WARNER ROBINS -- The race comprises a substitute teacher, an Air Force veteran, a retired assistant principal, a general contractor and a Robins Air Force Base accountant.
Five candidates are running for the Houston County school board District 7 at-large seat, which became available after board member Dave McMahan resigned in February.
In the crowded field, it may be difficult for one candidate to receive more than 50 percent of the vote required to win the May 20 special election and avoid a runoff.
Four of the candidates -- Tannya Duncan, Bryan Upshaw, Douglas Wechsler and Andy Rodriguez -- have been confirmed to speak at a 4 p.m. candidate forum hosted by the Houston Democrats on Saturday at the Wellston Center on Maple Street in Warner Robins. Candidate Robbin Jackson has not yet been confirmed for the event.
The school board position pays $300 per month, plus $50 for attending called meetings beyond the monthly work session and the monthly meeting.
Before she retired last year, Duncan, 57, greeted parents and children every morning as the assistant principal of Lake Joy Primary.
“I gave out hugs every day,” she said.
Duncan interacted with the students at her school by manning the halls, but she also ensured their safety. Because she knew everybody’s name, she could pick out whether people on the school’s grounds belonged, she said
Duncan worked in public education for 35 years, spending 22 of them in the classroom.
“I am running for the school board because I think it’s an opportunity for me to use my experience.”
Her daughter is a special education student, so Duncan is passionate about helping students with special needs. She said she helps other special education parents navigate their child’s individualized education program and understand their rights.
“Experience makes a difference,” Duncan said, “and I think parents in our district want someone on the board who can articulate and understand what teachers are going through, what students need in the classroom.”
The substitute teacher
Jackson, 60, said if elected to the school board, he would work to make the Houston County school system even better by making sure qualified teachers aren’t shut out of positions.
“I don’t want anybody to go through what I went through as far as going to college, getting a master’s degree and not being able to be hired in the Houston County school system,” he said.
He has worked as a substitute teacher in the district for more than 38 years and said he has been actively seeking a permanent position for years.
“I want to make sure everyone has the opportunity to teach if they want to teach,” Jackson said.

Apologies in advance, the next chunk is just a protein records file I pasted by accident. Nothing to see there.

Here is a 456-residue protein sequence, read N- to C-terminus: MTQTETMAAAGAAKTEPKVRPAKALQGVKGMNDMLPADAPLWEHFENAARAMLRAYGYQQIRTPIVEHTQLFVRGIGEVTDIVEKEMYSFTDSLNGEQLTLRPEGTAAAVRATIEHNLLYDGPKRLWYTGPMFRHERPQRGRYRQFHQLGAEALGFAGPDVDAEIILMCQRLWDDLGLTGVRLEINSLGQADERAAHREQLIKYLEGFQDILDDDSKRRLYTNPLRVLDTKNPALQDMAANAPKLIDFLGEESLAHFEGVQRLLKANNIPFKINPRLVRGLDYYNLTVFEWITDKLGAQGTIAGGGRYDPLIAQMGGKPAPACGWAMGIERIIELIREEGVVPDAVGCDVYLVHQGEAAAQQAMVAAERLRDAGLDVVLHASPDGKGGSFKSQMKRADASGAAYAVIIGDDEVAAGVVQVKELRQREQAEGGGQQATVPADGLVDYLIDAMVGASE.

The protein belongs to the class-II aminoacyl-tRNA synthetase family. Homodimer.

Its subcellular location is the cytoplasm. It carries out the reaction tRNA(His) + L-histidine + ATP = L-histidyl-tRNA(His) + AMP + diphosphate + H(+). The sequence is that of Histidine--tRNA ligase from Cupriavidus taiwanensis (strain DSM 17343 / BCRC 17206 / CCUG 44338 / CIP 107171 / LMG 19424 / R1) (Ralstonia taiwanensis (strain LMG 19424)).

A graduate of Fort Valley State University, Jackson self-published a workbook last year aimed at helping students master writing and arithmetic.
“I do believe I can make a difference,” Jackson said. “I’ve been to every school, and I know what’s going on in each one of them.”
A master gardener
Since retiring after 32 years of service in the Air Force, Rodriguez, 60, has helped develop Junior Master Gardener after-school programs at several Houston schools. He sometimes even provides volunteer landscaping to schools. He also provides free disability compensation counseling classes to other veterans.
“People in the county know who I am,” he said. “They know I’m going to show up.”
Rodriguez lost to Dave McMahan in the 2012 election for District 7 but garnered more than 2,000 votes.
His platform includes fiscal responsibility, strong communication between the system and the community, and the promotion of a wellness culture. Two of his children graduated from Houston County high schools, and he said he wants to make sure the district maintains its level of excellence. His wife is a special education teacher in the system.
“I‘m running for the board because I can,” Rodriguez said, “because I have the skills, because I have the background and experience in education.”
With one child at Eagle Springs Elementary School and the other at Thomson Middle School, Upshaw, 41, said he has a vested interest in the success of Houston County schools.
“I just want to give back and help as much as I can,” Upshaw said.
He sees the school board position as vital to the community, he said, because the school district’s reputation attracts business investment, and he wants to make sure that continues to grow.
And because he has worked as a general contractor and roofer for 10 years, he said he will be able to provide insight when the school board is tasked with making decisions on construction projects.
As someone without experience in the politics of education, Upshaw said his fresh perspective is an asset.
“I have the desire, and I’ve got Houston County at heart,” Upshaw said, “and I think I can look at problems with an open mind and try to find the best solutions.”
Accounting and technology
Wechsler, 44, works as an accountant at Robins Air Force Base and helps Southside Baptist Church -- a 3,000 person congregation -- as its chief financial officer.
He said if he is elected to the school board his expertise in finance and accounting will allow him to provide oversight to how the school district’s budget is used “and get the best bang for our bucks.”
Wechsler has reviewed the district’s monthly financial statements and said he sees no cause for concern, but he’d like to dig deeper.
He is tied to Houston County through his 26-year career at the base, his work at his church, rental property investments and through his child who attends school here.
A father of a Veterans High School freshman, he said one of his goals on the board will be to make sure students have access to the technology that will help them succeed, mentioning digital books, tablets and social media.
“I understand where the future is going, and we need to stay ahead of it,” he said.
To contact writer Andres David Lopez, call 478-256-9751.